Liffey Falls

Using your environment to stabilize your equipment will often keep you low to the ground. That can open up a whole new world of composition ideas as in the above image. In many cases, taking your photos lower than eye level will add a perspective of grandiose to your images.

Misty river

Long exposure on apparently still bodies of water will also bring out interesting effect of smoothness and textures. Water almost always moves. The wind can create movement and texture that will add a surreal look to your images.

To fully take advantage of the sunlight, early mornings and late afternoons will provide a lower angle and softer light to work with.

I personally love Neutral Density and Variable ND Filters. Here’s a little test I did with the Tiffen Variable ND filter a couple years back – Tiffen Variable ND Filter for Photography and Video – First Impressions. The image below was created with that very same Tiffen filter.

p1556718118-5

The rules are pretty simple:

  • Post one original (Your Image) shot each week per theme posted on this blog to Google+Facebook, or Flickr (or all three). Tag the photo #photochallenge.org. or #photochallenge2014.
  • The shot should be a new shot you took for the current weekly theme, not something from your back catalog or someone else’s image.
  • Don’t leave home without your camera. Participating in the 2016 Photo Challenge is fun and easy.

2016 PHOTOCHALLENGE, WEEK 25: B&W – Texture

Over the course of the year, and in previous years, we’ve talked about key elements that make black and white photography distinctly different from color photography. This week we’ll focus on one of those elements: TEXTURE. Texture sounds like something rooted in the physical world, but it can also be conceptual. To use textures effectively in black and white, you need to visualize how something  in color will “feel” in a black and white photo.  Texture is one of those words that has many meanings, and how it’s interpreted varies for each person, especially in photography.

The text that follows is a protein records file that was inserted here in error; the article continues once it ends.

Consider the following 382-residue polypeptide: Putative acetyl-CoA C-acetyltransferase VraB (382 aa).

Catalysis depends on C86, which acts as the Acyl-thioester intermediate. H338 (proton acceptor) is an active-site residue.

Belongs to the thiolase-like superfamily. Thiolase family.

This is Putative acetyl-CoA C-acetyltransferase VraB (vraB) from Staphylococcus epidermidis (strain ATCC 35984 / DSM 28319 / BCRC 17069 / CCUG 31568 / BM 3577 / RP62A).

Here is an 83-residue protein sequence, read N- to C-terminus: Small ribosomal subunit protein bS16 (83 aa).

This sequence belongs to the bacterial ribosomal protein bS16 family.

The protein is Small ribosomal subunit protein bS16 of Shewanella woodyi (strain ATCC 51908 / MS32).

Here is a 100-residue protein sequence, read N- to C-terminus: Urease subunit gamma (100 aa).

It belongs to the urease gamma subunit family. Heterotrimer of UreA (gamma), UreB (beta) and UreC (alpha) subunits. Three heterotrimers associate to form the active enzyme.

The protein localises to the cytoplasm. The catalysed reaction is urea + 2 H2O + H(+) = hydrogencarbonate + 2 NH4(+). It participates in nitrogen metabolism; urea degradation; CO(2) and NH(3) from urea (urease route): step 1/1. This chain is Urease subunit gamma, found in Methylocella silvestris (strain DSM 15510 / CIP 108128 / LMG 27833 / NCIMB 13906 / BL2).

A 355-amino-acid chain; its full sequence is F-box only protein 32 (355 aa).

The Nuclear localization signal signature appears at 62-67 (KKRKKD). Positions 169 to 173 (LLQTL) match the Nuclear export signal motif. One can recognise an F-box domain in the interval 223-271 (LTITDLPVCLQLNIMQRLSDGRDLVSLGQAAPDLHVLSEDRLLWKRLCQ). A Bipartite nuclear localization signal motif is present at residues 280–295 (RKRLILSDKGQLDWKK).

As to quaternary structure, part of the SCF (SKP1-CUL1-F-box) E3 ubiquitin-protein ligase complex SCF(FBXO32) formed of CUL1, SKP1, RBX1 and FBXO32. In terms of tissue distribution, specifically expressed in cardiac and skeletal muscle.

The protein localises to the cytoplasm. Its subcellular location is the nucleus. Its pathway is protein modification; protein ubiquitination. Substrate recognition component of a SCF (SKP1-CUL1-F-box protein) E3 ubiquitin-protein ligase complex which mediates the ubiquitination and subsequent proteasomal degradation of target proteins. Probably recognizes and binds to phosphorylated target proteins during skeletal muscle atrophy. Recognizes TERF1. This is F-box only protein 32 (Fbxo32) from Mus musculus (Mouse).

None of Us Knows What Changes, Big or Small, Lie Ahead
You can think of it as the physical, tactile qualities of a surface – something you can feel. But texture in photography goes beyond the physical surface of the subject. If you look at the photo above you might say it has a “gritty” feel, but if you actually touched the wood you might describe the tactile sensation as wet and soft.
Unison...

Texture can have multiple layers within a photo. Think about the physical structure of an object, and patterns within the structure. Look at the size, shape, contrast, and repetition of patterns. The rope in the image above certainly has a fibrous texture, but the repetition and lines also give the composition texture. Visualize the rope without the individual fiber strands – just the pattern – and you see texture of the image.
Stripes

In photography, texture often comes from the combination and interrelation elements within the composition, not from the surface of those elements. Texture in photography can derive from patterns within the photograph that get emphasized in black and white. Texture flows from other elements of photography – lines, patterns, repetition, and contrast. 
The Curve
And don’t forget about nature. Most of our human creations that become photographic subjects are based in textures and patterns found in nature. Talking a walk in the woods or along a beach can provide more than enough inspiration for this week’s challenge.
Stress

Pictureline has excellent blog post on principles of black and white photography with a section on texture. It’s well worth the read, not just for this challenge, but for all black and white photography. 

The rules are pretty simple:

  • Post one original photograph (Your Image) shot each week per theme posted on this blog to Google+Facebook, or Flickr (or all three). Tag the photo #photochallenge.org or #photochallenge2016.
  • The shot should be a new shot you took for the current weekly theme, not something from your back catalog or someone else’s image.
  • The posted image should be a photograph, not a video.
  • Don’t leave home without your camera. Participating in the 2016 PhotoChallenge is fun and easy.